Fred Thompson-N-Mo

From the Missouri House of Representatives’ Former Speaker Pro Tem

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Huckabee and Green

Posted by tommyd4 on December 10, 2007

From the Arkansas News Bureau in 2004:

Gov. Mike Huckabee said Wednesday that his religious background and belief in redemption played a key role in the high number of state prisoners he has pardoned or turned loose early.

“I would not deny that my sense of the reality of redemption is a factor,” the former Baptist pastor said in a radio interview with KUAR in Little Rock. “And I don’t know that I can apologize for that because I would hate to think of the kind of human I would be if I thought people were beyond forgiveness and beyond reformation and beyond some sense of improvement.”

The governor has been criticized publicly by prosecutors in Pulaski and Saline counties for his release of violent criminals.

“Let’s face it, I give a reason every time I do one of these, but it may not be as extensive as a publicity-seeking prosecutor is going to want,” Huckabee said. “How much information do they give when they plea bargain?”

Why is it that Huckabee always attacks the messenger?

In 2004, the Arkansas Board of Parole reviewed 77 clemency cases, and 74 of them were considered to be without merit. Included in the 74 cases considered to be without merit was the case of Glen Green. Here is the link to the ARBOP report that includes Greene’s case.

Governor Huckabee, at the time, rejected the Boards opinion and decided that he would grant Green Clemency. Eventually, pressure forced Huckabee to relent on his decision. If this was an isolated case, then it could be considered a grave oversight, but it is just one out of many cases where Huckabee used questionable judgement when deciding whether to grant clemency.

Huckabee’s criteria for granting clemency was, at the minimum, unclear:

Until Tuesday, Huckabee didn’t even demand that these killers admit their guilt before asking for clemency. The Rev. Johnny Jack-son, who had arranged the aborted clemency deal for Glen Green with his friend the governor, describes Green as a humble Christian man – apparently one of Huckabee’s criteria for clemency.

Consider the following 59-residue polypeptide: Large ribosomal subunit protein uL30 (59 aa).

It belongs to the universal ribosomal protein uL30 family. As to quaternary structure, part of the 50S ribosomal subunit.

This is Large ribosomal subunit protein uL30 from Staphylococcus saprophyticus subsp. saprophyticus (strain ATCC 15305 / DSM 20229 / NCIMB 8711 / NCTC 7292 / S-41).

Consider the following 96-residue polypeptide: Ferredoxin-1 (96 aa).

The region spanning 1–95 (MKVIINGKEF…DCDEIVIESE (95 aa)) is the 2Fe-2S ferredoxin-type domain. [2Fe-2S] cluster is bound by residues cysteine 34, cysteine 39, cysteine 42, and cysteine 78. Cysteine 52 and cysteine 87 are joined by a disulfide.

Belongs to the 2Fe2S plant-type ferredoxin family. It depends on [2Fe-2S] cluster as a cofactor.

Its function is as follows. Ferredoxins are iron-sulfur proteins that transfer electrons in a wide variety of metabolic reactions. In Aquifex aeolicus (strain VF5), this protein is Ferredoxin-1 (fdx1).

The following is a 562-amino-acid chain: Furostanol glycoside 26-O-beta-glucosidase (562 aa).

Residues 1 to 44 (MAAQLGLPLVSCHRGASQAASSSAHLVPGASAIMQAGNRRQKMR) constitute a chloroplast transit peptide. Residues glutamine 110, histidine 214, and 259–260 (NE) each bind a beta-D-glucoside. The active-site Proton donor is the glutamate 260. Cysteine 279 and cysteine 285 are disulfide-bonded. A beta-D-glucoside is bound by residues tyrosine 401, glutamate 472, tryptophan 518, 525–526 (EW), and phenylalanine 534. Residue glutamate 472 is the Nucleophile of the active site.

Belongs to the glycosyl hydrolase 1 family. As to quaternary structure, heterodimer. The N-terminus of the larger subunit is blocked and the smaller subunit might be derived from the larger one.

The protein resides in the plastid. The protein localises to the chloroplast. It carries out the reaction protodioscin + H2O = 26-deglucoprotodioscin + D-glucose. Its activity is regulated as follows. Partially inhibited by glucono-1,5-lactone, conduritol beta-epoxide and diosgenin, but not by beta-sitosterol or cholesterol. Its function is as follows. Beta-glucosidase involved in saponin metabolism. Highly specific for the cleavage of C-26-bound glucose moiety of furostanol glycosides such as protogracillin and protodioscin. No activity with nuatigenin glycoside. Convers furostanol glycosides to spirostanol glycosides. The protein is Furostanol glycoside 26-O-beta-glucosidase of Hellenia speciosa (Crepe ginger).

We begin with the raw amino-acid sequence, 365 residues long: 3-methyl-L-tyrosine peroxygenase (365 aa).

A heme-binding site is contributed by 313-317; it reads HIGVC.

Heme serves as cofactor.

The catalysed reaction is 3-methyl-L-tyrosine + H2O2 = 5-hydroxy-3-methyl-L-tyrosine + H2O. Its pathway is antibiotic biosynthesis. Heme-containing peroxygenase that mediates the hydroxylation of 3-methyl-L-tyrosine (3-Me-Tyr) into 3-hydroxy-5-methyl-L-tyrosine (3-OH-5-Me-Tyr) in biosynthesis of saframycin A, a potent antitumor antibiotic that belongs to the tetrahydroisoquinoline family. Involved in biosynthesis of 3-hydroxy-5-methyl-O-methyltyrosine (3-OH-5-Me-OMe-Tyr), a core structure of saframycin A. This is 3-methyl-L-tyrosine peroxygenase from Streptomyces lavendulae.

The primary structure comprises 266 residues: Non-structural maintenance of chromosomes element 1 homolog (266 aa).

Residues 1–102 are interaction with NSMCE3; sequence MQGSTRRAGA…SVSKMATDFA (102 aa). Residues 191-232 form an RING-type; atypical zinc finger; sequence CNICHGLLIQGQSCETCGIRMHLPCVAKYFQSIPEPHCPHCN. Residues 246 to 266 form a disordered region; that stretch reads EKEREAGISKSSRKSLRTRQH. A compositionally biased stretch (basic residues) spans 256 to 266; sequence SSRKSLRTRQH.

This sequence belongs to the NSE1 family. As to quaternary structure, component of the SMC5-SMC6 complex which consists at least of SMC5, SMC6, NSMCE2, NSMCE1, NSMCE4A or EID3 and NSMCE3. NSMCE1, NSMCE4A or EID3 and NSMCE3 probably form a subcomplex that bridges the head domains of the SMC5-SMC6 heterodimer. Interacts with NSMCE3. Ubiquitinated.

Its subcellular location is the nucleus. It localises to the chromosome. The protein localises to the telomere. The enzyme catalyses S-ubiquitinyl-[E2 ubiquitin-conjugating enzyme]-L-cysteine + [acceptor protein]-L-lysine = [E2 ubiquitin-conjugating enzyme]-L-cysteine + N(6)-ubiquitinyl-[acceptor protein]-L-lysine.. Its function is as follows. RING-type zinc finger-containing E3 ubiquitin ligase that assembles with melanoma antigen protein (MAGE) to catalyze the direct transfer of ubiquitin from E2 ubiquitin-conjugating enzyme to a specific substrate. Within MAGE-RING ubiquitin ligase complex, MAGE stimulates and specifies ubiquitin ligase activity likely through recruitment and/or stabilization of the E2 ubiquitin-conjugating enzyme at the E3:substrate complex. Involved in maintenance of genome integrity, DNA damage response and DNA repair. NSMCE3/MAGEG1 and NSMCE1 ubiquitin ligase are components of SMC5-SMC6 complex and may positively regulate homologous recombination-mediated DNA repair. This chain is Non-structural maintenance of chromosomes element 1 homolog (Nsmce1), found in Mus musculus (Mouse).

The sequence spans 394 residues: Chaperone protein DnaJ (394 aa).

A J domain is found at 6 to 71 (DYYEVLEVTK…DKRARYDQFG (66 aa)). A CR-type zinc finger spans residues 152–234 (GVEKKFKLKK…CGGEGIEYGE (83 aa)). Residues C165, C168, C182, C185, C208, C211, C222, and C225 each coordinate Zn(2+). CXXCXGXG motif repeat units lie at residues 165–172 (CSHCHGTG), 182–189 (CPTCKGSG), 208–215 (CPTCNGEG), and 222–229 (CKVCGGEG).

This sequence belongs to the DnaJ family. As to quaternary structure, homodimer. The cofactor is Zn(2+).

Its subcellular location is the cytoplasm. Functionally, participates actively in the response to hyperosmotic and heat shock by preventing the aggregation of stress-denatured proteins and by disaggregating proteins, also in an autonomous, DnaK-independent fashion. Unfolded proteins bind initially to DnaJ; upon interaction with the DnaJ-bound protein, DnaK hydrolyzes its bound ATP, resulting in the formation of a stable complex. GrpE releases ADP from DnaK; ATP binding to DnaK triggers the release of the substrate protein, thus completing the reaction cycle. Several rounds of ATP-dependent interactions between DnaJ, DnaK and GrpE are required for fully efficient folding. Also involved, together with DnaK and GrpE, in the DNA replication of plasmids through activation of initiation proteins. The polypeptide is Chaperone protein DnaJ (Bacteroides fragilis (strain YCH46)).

But the state requires that a killer express remorse for his actions, which Green refuses to do, calling the murder “an accident.” The Rev. Jackson says he accepts Green’s “account of the incident”

How can one express remorse over a crime this brutal and be believed?

Green, a 22-year-old sergeant, kidnapped Helen Lynette Spencer on Little Rock Air Force Base, where he beat and kicked her as he tried to rape her in a secluded area. She broke loose and ran toward the barracks’ parking lot, where he caught up with her and beat her with a pair of nunchucks.
He then stuffed her into the trunk of his car and left her there while he cleaned up. Several hours later, he drove down Graham Road, past Loop Road and stopped near a bridge in Lonoke County. Green told investigators he put her body in the front seat and raped her because her body was still warm.
He dragged Spencer out of his vehicle and put her in front of the car and ran over her several times, going back and forth. He then collected himself long enough to dump her body in Twin Prairie Bayou.

Huckabee eventually had to rescind the clemency from pressure he was facing; DuMond deja vu?

After weeks of pressure from victims’ families, prosecutors and this column, Gov. Huckabee has changed his mind about granting clemency to several murderers, including a psychopath who killed a Gravel Ridge woman.

“I’ve thought about it a great deal and now realize that the greater good is served if a more detailed reason is provided,” said Huckabee, who will face a hostile Legislature next year that will almost certainly clip his clemency powers.

It’s a humiliating retreat for a governor who thought he was unstoppable. Until yesterday, he said his critics were politically ambitious prosecutors, but when prosecutors from his own party spoke out against his clemencies, Huckabee realized that if he didn’t back down, he’d hurt the Arkansas Republican Party for a generation.

The DuMond case could possibly end in a he said/she said stalemate. The Democrat parole board vs. Huckabee’s word. The problem is that Huckabee, as governor, used the same line of defense until even the republicans turned on him in 2004. Today, he has gone back to that same line of defense with the media picking up on the DuMond story. With Green, maybe his change of mind is enough to silence some critics, but the fact is that it took pressure from his own prosecutors, lawyers, and party to finally say that enough is enough.


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